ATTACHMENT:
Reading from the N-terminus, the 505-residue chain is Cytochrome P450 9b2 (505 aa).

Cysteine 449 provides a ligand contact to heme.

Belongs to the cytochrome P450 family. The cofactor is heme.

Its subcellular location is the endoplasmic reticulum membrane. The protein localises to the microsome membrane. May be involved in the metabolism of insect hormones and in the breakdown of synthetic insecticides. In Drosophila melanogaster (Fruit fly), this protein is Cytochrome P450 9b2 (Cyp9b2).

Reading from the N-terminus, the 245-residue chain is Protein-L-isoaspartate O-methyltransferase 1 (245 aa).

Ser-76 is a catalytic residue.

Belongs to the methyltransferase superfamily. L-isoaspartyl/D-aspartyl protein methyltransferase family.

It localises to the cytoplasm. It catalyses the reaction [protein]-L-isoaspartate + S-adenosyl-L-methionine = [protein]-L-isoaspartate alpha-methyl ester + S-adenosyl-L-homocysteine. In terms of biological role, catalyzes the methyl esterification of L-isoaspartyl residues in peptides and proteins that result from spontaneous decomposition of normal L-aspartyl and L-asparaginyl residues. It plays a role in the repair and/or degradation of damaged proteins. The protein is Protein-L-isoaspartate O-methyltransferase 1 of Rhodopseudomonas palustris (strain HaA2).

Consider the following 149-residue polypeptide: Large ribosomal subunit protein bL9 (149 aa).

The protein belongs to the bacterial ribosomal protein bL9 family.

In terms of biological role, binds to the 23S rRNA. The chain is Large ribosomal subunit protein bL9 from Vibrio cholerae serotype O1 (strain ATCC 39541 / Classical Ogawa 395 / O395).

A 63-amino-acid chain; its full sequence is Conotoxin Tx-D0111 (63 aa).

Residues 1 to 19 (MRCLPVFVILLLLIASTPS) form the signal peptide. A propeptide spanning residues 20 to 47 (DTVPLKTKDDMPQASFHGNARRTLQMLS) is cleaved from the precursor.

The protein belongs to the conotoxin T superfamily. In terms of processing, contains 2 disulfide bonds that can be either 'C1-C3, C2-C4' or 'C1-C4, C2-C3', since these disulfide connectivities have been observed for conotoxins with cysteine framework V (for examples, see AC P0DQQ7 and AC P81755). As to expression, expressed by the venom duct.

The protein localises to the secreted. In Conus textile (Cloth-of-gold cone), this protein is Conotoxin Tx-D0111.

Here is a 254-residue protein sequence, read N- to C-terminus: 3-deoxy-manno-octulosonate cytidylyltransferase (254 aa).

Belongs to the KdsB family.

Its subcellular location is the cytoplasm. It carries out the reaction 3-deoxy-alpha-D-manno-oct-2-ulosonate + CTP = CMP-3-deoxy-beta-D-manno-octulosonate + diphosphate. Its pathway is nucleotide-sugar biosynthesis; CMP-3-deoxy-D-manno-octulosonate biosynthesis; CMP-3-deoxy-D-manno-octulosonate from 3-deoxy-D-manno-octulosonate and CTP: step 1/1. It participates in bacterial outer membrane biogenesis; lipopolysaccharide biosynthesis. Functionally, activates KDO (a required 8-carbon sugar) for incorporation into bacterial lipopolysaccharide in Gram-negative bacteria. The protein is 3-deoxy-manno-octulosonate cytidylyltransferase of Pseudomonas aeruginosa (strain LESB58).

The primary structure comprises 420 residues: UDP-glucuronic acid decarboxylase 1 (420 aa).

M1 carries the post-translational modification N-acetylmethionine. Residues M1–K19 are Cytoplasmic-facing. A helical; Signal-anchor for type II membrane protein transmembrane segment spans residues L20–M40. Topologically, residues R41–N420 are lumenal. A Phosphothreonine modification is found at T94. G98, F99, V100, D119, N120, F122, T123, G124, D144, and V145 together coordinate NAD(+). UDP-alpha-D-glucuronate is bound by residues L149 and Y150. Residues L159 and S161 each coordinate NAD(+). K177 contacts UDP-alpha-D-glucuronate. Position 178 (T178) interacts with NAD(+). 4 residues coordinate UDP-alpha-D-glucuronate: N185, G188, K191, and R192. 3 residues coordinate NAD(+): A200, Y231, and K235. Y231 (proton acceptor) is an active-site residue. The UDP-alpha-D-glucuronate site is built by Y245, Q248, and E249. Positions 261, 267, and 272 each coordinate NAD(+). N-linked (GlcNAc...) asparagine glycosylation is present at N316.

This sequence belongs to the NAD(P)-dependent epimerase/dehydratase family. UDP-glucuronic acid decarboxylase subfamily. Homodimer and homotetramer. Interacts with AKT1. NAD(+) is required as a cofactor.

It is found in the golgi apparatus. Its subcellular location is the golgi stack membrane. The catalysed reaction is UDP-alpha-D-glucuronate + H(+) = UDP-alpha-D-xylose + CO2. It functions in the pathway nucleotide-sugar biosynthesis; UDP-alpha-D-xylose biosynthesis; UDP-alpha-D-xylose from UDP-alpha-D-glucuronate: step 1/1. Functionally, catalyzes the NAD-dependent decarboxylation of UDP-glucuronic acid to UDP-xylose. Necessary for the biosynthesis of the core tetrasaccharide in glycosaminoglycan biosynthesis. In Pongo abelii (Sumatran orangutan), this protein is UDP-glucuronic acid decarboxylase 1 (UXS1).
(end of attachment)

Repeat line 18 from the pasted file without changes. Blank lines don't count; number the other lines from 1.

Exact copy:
Its subcellular location is the cytoplasm. It carries out the reaction 3-deoxy-alpha-D-manno-oct-2-ulosonate + CTP = CMP-3-deoxy-beta-D-manno-octulosonate + diphosphate. Its pathway is nucleotide-sugar biosynthesis; CMP-3-deoxy-D-manno-octulosonate biosynthesis; CMP-3-deoxy-D-manno-octulosonate from 3-deoxy-D-manno-octulosonate and CTP: step 1/1. It participates in bacterial outer membrane biogenesis; lipopolysaccharide biosynthesis. Functionally, activates KDO (a required 8-carbon sugar) for incorporation into bacterial lipopolysaccharide in Gram-negative bacteria. The protein is 3-deoxy-manno-octulosonate cytidylyltransferase of Pseudomonas aeruginosa (strain LESB58).